Insights from the ALPSP International Conference


ALPSP CEO Audrey McCulloch welcomed representatives from sixteen countries at this year’s ALPSP (Association of Learned and Professional Society Publishers) International Conference (the eighth), held at the Park Inn, Heathrow, 9-11 September. Delegates also included members from other trade associations, including The Publishers Association and the Publishers Licensing Society (which was one of the sponsors).

Keynote: Anurag Acharya, Google Scholar: What happens when your library is worldwide and all articles are easy to find?

The ubiquity of specialist information

Acharya, co-creator of Google Scholar, took as his topic What happens when your library is worldwide and all articles are easy to find? He compared the library of 1990, when all documents were in print format and what the shelves could hold was what the user could read, with the library of 2015, when almost all journals are available online, a large proportion of archives are also online and ‘anyone, anywhere’ can find specialist information.
He said the ‘distribution pyramid’ has flattened. Relevance ranking allows all articles to rise in frequency of use by merit alone, and full-text indexing ensures that every part of an article is accessible. ‘If you can get on line, you can find it.’

The impact on researcher behaviour

These sea-changes in availability and accessibility have had a major impact on how researchers behave. There has been a tremendous growth in queries, not only producing many more users, but many more queries per user. The largest growth of all has been in keyword or concept queries. The average length of a query has increased from one or two words to four or five words. Users have to know more precisely what they are looking for in order to get the right results. Most queries are unique and many are no longer limited to the researcher’s own area of specialism. Relevance ranking therefore now embraces a mixture of expert and non-expert queries. There has been a sustained growth in related-area queries.

Users prefer full text, which means that abstracts offering links to full text documents are selected much more frequently (even if the user doesn’t actually go on to read the full text). PDF files are extremely popular when the user wants the full text, because they replicate the book on the shelf and reassure the user that, if downloaded, the information will still be available on the next day (whereas on line documents might ‘disappear’).

The impact on citation patterns

Citation patterns have also changed. Not all of the most cited articles are now from the most elite journals. Google has made a study of articles published over the last 10, 15 and 20 years across 261 subject categories, and concluded that older articles are often cited more frequently (which offers a powerful argument to publishers for digitisation of archived and backlist material). These findings suggest that increasingly every article stands or falls on its own merits, since all are equally easy to find.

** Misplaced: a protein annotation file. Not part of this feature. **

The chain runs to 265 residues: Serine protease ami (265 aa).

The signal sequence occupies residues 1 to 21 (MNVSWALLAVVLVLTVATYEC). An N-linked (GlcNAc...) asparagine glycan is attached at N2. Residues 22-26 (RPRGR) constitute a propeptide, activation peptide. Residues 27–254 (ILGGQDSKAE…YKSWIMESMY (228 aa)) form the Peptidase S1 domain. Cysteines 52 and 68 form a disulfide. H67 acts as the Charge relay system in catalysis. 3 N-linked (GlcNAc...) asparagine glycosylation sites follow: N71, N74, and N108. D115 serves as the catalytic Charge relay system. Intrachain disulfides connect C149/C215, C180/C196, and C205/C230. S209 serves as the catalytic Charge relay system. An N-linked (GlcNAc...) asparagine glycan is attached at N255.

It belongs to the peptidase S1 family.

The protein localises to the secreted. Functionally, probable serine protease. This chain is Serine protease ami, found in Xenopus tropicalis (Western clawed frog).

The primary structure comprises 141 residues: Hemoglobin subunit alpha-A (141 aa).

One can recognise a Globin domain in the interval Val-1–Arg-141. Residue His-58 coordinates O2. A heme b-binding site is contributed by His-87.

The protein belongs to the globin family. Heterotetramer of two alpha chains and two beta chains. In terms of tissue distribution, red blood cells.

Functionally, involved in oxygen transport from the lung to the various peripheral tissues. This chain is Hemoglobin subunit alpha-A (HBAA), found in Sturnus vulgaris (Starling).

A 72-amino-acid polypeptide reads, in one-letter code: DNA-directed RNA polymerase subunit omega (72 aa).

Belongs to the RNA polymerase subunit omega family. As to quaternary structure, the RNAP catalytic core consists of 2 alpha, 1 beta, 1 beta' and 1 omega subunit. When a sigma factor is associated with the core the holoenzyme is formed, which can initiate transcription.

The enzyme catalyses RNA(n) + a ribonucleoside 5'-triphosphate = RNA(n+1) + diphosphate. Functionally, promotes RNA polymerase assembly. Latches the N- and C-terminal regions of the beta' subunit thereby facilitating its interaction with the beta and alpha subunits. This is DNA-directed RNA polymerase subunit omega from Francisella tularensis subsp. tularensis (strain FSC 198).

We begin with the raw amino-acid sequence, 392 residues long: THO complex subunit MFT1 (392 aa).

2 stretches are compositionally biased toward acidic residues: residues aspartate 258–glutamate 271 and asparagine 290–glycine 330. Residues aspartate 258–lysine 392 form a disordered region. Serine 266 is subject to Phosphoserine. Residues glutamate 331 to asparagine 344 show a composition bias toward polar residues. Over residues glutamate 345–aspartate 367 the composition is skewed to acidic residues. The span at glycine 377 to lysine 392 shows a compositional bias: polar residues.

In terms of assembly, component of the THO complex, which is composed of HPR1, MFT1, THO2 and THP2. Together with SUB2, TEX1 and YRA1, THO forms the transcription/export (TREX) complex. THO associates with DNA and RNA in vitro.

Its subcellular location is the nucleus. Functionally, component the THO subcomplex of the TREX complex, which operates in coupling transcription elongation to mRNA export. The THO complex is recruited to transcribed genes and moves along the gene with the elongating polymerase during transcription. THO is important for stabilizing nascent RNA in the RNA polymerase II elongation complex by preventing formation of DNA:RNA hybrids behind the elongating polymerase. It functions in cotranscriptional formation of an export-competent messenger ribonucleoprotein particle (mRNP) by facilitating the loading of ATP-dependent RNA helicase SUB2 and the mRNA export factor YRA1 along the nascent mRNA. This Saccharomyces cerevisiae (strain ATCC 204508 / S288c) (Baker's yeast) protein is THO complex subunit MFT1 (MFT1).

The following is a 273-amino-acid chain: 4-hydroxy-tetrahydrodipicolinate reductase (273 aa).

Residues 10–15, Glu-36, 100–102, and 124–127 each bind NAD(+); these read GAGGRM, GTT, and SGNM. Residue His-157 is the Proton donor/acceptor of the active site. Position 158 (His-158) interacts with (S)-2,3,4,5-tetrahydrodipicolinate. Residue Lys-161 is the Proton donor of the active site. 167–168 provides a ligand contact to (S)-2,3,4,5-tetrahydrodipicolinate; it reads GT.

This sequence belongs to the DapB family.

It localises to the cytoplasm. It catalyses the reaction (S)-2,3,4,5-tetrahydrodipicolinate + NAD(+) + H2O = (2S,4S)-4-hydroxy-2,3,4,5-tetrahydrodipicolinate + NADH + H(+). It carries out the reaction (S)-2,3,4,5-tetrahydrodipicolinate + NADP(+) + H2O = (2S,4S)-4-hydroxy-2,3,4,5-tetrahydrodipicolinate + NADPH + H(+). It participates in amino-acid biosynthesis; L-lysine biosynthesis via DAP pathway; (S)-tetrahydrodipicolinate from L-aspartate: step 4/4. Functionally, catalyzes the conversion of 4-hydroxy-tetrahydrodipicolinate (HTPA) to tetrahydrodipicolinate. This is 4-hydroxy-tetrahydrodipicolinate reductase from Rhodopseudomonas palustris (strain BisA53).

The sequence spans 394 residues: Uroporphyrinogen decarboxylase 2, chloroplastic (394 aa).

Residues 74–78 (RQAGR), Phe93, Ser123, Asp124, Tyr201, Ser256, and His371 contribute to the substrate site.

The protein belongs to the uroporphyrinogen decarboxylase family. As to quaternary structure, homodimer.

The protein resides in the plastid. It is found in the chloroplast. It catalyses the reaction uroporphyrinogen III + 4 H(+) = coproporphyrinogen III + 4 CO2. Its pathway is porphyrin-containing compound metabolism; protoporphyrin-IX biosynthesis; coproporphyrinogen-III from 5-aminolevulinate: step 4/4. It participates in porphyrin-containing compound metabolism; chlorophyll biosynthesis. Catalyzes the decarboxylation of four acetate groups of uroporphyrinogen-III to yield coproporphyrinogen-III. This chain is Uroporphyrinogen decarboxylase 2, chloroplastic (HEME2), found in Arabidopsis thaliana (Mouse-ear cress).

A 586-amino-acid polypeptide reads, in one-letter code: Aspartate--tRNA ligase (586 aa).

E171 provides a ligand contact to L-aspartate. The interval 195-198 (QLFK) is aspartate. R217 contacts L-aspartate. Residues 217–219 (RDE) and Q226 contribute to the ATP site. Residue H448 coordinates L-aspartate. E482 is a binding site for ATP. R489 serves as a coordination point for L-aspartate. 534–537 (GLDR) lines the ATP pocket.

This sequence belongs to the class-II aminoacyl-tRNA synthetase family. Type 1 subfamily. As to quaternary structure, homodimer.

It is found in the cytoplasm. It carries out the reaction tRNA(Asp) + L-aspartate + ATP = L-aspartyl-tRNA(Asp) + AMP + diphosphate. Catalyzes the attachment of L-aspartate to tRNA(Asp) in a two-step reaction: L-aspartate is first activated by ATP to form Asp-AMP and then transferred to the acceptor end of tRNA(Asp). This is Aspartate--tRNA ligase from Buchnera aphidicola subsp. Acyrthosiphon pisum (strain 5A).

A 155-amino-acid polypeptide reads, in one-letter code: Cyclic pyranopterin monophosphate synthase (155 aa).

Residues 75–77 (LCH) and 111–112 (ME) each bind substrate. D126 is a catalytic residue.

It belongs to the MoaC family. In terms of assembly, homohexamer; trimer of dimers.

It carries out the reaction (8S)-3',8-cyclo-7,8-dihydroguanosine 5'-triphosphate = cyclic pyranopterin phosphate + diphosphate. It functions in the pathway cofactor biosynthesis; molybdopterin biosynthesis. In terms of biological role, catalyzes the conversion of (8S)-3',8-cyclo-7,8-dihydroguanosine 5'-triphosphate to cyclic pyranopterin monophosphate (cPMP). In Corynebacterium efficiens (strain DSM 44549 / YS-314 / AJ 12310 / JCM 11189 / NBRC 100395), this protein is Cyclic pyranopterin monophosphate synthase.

The broader context

Acharya emphasised that his comments should be taken in context. The top 10 journals still publish 75% of the top articles: but there is a clear, consistent trend to embrace the long tail. ‘The elite are still elite, but less so.’ This gives authors more choice: they may decide, for example, that they prefer to be published in a journal that can get their work out quickly rather than in one that is prestigious but much slower.

He was also eloquent in emphasising the need for accurate and well-articulated abstracts. He said that abstracts were part of the essential filtering process that users have to engage with now that so much material is available. ‘Forcing full text on early-stage users is not useful.’ He argued that usage analytics should concentrate more on user workflows, rather than on analysis of full-text usage, Open Access, etc. Abstracts have long been written for a broader audience than specialists and have a unique role to play now that so much research is cross-disciplinary.

Conclusions

Finally, he concluded that we are lucky to live in an era of information plenty; lucky to live in an era of connectivity; and lucky to live in an era of rapid change. He said that Google Scholar only has one goal: to make it easier for people solving difficult problems to do more.

This keynote talk was impassioned in places and certainly opened the conference with éclat. However, there were some large moral and financial issues which were not addressed, either during the presentation or in the questions that followed it – in part because Acharya was very clear about in which areas he was prepared or qualified to engage in debate.

Keynote: Kuansan Wang, Microsoft Research, From web publishing to knowledge web publishing

Wang, Director of the Internet Service Research Centre at Microsoft Research, noted that this year marked the 25th anniversary of the launch of the World Wide Web and the fifteenth anniversary of the ‘semantic web’. He went on to explain the differences between the semantic web and the more recent ‘knowledge web’.

The difference between the semantic and the ‘knowledge web’